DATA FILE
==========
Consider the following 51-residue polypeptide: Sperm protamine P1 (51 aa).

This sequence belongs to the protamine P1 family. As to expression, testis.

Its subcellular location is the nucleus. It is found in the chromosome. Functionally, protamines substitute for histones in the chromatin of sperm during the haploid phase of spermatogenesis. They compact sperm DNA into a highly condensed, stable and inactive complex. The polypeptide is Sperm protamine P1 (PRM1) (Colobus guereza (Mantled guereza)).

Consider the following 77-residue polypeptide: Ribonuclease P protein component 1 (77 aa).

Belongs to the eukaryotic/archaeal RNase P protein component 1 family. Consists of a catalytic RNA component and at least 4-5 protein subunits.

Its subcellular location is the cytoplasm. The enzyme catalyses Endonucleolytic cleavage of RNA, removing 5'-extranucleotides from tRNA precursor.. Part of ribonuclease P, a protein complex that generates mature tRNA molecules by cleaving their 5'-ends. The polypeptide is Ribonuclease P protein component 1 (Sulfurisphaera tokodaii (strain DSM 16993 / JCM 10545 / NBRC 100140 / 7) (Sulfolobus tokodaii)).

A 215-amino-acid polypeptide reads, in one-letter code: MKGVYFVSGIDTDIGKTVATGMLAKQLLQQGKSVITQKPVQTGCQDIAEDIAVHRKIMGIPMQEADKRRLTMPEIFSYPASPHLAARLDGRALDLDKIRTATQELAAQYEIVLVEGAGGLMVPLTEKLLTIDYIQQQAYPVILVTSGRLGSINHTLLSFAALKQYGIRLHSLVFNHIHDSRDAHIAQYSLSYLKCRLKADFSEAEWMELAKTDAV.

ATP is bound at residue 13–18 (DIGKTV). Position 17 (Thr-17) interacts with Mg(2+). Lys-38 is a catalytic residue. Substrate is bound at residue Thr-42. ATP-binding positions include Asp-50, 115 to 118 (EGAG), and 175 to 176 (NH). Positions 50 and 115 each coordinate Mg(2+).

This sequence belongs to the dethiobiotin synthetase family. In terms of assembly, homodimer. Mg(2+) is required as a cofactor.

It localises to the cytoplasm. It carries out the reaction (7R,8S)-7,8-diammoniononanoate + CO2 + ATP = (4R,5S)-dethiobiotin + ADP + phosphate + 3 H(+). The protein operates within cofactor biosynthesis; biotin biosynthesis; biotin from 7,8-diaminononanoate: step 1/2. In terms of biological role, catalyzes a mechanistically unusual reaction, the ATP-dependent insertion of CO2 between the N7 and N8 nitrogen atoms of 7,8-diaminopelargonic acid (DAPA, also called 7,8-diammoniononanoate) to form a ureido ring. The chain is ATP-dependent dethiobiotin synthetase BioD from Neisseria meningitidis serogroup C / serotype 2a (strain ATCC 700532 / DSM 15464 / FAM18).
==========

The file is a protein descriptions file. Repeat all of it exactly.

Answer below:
Consider the following 51-residue polypeptide: Sperm protamine P1 (51 aa).

This sequence belongs to the protamine P1 family. As to expression, testis.

Its subcellular location is the nucleus. It is found in the chromosome. Functionally, protamines substitute for histones in the chromatin of sperm during the haploid phase of spermatogenesis. They compact sperm DNA into a highly condensed, stable and inactive complex. The polypeptide is Sperm protamine P1 (PRM1) (Colobus guereza (Mantled guereza)).

Consider the following 77-residue polypeptide: Ribonuclease P protein component 1 (77 aa).

Belongs to the eukaryotic/archaeal RNase P protein component 1 family. Consists of a catalytic RNA component and at least 4-5 protein subunits.

Its subcellular location is the cytoplasm. The enzyme catalyses Endonucleolytic cleavage of RNA, removing 5'-extranucleotides from tRNA precursor.. Part of ribonuclease P, a protein complex that generates mature tRNA molecules by cleaving their 5'-ends. The polypeptide is Ribonuclease P protein component 1 (Sulfurisphaera tokodaii (strain DSM 16993 / JCM 10545 / NBRC 100140 / 7) (Sulfolobus tokodaii)).

A 215-amino-acid polypeptide reads, in one-letter code: MKGVYFVSGIDTDIGKTVATGMLAKQLLQQGKSVITQKPVQTGCQDIAEDIAVHRKIMGIPMQEADKRRLTMPEIFSYPASPHLAARLDGRALDLDKIRTATQELAAQYEIVLVEGAGGLMVPLTEKLLTIDYIQQQAYPVILVTSGRLGSINHTLLSFAALKQYGIRLHSLVFNHIHDSRDAHIAQYSLSYLKCRLKADFSEAEWMELAKTDAV.

ATP is bound at residue 13–18 (DIGKTV). Position 17 (Thr-17) interacts with Mg(2+). Lys-38 is a catalytic residue. Substrate is bound at residue Thr-42. ATP-binding positions include Asp-50, 115 to 118 (EGAG), and 175 to 176 (NH). Positions 50 and 115 each coordinate Mg(2+).

This sequence belongs to the dethiobiotin synthetase family. In terms of assembly, homodimer. Mg(2+) is required as a cofactor.

It localises to the cytoplasm. It carries out the reaction (7R,8S)-7,8-diammoniononanoate + CO2 + ATP = (4R,5S)-dethiobiotin + ADP + phosphate + 3 H(+). The protein operates within cofactor biosynthesis; biotin biosynthesis; biotin from 7,8-diaminononanoate: step 1/2. In terms of biological role, catalyzes a mechanistically unusual reaction, the ATP-dependent insertion of CO2 between the N7 and N8 nitrogen atoms of 7,8-diaminopelargonic acid (DAPA, also called 7,8-diammoniononanoate) to form a ureido ring. The chain is ATP-dependent dethiobiotin synthetase BioD from Neisseria meningitidis serogroup C / serotype 2a (strain ATCC 700532 / DSM 15464 / FAM18).